It’s with great sadness that I learnt last week that one of the Friedkin Conservation Fund’s helicopter pilot’s Roger Gower was killed while tracking poachers in a coordinated operation with the Tanzanian authorities.
If you don’t know already, then you are sure to come across it in the news. Briefly, Roger and a colleague were tracking a group of poachers (who were responsible, as I understand it, for the deaths of multiple elephant), when they were fired upon. Roger was hit, managed to land, but subsequently died of his wounds. His colleague managed to escape.
Apart for being shocked at the death of someone who I have got to know over the years, first as a pilot with Tropic Air, where Roger sometimes flew our clients, and then at the Friedkin Trust, I should say that its very unusual that poachers risk firing on a helicopter, and wouldn’t like to speculate as to why they did so on this occasion.
The last time I saw Roger was eighteen months ago, when I was fortunate enough to be flown by him during a Friedkin Trust associated FT assignment. However, I especially remember a trip he and I made, tracking a Hadza hunting party, a task that had us hopping from village to village, following a word-of-mouth information trail in the Yaeda Valley. We did eventually succeed in finding the Hadza, but my abiding memory is of the trip back, flying over Lake Eyasi, which was flooded with flamingo. It remains one of the most beautiful flights I’ve ever had.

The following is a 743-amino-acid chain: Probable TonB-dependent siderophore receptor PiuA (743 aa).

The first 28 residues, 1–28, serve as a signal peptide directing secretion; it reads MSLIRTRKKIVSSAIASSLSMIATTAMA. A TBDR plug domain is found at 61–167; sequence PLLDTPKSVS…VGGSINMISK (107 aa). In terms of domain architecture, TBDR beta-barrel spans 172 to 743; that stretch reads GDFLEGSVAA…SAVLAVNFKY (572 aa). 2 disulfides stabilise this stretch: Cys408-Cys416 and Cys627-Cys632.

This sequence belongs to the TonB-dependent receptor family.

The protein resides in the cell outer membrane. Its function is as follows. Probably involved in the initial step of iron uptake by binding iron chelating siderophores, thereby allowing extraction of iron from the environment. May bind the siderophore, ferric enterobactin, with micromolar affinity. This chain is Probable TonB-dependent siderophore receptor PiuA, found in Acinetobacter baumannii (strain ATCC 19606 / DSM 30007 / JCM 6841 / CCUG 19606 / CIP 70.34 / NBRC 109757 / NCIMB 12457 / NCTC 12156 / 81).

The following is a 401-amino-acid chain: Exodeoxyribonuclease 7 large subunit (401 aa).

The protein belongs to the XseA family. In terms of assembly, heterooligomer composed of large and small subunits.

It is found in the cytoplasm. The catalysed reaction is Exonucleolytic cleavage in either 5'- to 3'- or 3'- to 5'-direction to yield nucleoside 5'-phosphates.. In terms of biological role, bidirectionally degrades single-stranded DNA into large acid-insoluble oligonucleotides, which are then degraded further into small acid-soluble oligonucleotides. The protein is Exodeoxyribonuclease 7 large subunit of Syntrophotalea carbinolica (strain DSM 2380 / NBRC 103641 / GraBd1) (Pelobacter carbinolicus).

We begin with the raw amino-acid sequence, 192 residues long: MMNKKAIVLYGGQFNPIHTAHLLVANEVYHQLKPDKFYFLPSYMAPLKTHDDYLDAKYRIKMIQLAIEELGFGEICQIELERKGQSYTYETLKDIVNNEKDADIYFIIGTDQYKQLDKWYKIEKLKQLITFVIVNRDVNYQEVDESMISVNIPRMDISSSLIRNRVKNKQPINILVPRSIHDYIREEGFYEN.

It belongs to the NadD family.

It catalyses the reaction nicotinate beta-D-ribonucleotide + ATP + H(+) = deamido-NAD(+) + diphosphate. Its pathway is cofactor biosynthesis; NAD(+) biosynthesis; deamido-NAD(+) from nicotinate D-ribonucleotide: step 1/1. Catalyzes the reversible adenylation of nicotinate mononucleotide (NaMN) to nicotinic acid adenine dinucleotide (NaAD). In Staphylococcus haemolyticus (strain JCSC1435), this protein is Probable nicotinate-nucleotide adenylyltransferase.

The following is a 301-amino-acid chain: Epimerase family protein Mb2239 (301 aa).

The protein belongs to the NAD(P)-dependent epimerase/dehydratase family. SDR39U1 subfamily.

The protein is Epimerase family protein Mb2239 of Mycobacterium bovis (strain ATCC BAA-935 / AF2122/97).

I will miss Roger. He was a gentle and highly amusing man, wonderfully engaging, and an excellent pilot. I was especially struck by his professionalism. Whatever the relaxed atmosphere, whatever the sense of camaraderie fuelled by his personality, he never cut corners: safety first, always. He was a lovely man, and it was an honour to have spent time with someone so dedicated to Africa’s wildernesses, to frontline conservation practices. My heart goes out to his family.
Top Photo by Simon Courage, taken from the BBC website.